“We’ve gotten a lot of calls — so many people have said, ‘What’s going on, what is all this about?’” Johnson said. “What we’ve told our constituents is, 'Any time you see Jarvis Johnson’s name, just vote.'”

House District 120

The confusion for District 120 started back in September, when McClendon announced she would not be seeking re-election. The race to fill her seat quickly turned into a seven-candidate free-for-all. Two of those candidates, Barbara Gervin-Hawkins and Mario Salas, will be in the Democratic primary runoff on May 24. Both moved into the district so recently that they won’t become eligible to represent it until the end of the year. In other words, they couldn't legally run in Saturday's special election to fill McClendon's unexpired term.

In January, when McClendon announced she would be stepping down earlier than planned to focus on her health, four candidates filed for the special election to finish out her term: LaTronda Darnell, Chris Dawkins, Lou Miller and Laura Thompson. Two of those candidates — Darnell and Miller — also ran for the seat in the Democratic primary but fell short of the runoff.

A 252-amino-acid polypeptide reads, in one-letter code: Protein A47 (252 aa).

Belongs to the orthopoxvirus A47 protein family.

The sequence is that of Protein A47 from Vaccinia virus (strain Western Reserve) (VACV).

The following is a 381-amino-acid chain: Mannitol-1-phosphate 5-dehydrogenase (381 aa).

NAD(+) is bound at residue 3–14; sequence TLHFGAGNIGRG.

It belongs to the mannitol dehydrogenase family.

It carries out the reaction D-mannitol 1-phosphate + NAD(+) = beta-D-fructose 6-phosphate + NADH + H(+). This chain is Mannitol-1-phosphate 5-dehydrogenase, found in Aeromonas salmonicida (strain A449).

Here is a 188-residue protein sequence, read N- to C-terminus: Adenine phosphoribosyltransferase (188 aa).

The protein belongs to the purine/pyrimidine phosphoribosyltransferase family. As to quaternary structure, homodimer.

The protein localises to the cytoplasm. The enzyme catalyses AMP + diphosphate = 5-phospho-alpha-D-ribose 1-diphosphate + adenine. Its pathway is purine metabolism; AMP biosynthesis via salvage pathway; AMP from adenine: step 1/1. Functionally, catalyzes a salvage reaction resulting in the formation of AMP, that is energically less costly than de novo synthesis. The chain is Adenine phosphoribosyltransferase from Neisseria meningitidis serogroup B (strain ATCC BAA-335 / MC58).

Dawkins, a San Antonio marketer, said he wants to start gathering information about community needs so that no matter who represents the district in the 85th legislative session, they’ll be able to hit the ground running.

“It’s basically setting the table for those people who will be holding the office,” he told the Tribune.

Unless Gov. Greg Abbott calls a special session, the main duties for those serving the unexpired terms for Turner or McClendon will be limited. House Speaker Joe Straus will appoint them to serve on House committees. They will also be expected to address constituent issues. Texas House members are paid $7,200 a year.